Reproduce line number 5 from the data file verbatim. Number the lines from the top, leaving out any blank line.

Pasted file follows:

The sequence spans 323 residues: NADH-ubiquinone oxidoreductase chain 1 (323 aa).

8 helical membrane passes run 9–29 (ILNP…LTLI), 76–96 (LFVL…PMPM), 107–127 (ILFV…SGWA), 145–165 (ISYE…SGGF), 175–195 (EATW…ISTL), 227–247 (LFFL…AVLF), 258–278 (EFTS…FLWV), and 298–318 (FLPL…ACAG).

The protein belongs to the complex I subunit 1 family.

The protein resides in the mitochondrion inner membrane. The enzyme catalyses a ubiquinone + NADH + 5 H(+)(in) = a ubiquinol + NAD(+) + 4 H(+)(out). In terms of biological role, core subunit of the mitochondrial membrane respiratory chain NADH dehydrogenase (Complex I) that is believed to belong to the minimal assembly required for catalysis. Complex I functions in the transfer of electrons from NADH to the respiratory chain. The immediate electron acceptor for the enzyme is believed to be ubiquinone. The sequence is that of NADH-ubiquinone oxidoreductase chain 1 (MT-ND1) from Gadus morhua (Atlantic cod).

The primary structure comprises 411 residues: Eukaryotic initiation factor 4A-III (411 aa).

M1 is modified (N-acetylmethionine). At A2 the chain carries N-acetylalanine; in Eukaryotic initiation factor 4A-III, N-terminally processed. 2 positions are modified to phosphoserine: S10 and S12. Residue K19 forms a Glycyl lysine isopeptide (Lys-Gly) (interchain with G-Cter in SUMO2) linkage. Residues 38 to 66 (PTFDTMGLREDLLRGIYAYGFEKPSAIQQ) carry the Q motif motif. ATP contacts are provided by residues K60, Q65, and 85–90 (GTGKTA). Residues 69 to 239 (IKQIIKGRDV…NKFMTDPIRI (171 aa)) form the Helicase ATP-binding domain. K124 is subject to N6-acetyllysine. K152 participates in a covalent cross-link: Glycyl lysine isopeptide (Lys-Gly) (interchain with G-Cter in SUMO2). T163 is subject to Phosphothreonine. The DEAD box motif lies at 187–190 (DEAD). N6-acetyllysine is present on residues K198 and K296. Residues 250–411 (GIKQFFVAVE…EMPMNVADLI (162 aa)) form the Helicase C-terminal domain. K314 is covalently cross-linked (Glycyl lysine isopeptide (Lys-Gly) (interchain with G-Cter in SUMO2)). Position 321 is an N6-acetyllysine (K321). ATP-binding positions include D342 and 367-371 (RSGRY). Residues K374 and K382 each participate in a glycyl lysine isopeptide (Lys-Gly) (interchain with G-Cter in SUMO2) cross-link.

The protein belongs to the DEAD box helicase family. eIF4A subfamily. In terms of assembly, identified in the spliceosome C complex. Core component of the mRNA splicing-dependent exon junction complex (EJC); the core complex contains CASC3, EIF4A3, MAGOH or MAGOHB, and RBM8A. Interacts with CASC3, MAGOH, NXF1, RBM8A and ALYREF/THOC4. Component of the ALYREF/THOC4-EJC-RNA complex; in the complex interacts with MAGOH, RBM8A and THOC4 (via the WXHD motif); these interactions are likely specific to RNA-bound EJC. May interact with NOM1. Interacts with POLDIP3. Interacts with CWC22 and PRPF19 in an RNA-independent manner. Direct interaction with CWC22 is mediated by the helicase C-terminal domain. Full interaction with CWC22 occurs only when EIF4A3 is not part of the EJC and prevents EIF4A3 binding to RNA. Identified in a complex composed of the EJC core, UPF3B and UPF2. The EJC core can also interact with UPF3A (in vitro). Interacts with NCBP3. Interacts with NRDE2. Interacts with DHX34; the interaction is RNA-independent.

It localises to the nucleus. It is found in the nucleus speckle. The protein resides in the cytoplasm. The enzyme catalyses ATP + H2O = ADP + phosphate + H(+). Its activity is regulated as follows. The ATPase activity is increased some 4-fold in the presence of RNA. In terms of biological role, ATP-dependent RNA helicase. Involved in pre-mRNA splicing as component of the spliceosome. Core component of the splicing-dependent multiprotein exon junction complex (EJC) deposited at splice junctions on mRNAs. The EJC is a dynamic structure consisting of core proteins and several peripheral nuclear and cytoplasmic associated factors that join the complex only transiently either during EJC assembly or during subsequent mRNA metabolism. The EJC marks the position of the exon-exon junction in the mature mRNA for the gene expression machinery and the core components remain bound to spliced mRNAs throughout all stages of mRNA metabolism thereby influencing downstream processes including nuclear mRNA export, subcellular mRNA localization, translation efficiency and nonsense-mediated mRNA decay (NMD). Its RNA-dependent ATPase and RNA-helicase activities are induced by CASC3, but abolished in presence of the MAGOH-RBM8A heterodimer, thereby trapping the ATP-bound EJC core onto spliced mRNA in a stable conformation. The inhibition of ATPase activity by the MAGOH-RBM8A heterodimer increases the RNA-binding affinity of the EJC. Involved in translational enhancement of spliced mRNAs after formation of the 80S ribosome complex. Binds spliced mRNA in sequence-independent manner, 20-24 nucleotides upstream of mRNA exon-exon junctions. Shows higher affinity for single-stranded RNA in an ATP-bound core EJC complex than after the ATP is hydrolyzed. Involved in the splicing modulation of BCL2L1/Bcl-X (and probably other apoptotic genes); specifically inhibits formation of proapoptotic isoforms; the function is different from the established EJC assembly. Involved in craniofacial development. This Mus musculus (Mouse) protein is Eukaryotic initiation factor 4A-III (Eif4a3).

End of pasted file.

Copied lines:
The primary structure comprises 411 residues: Eukaryotic initiation factor 4A-III (411 aa).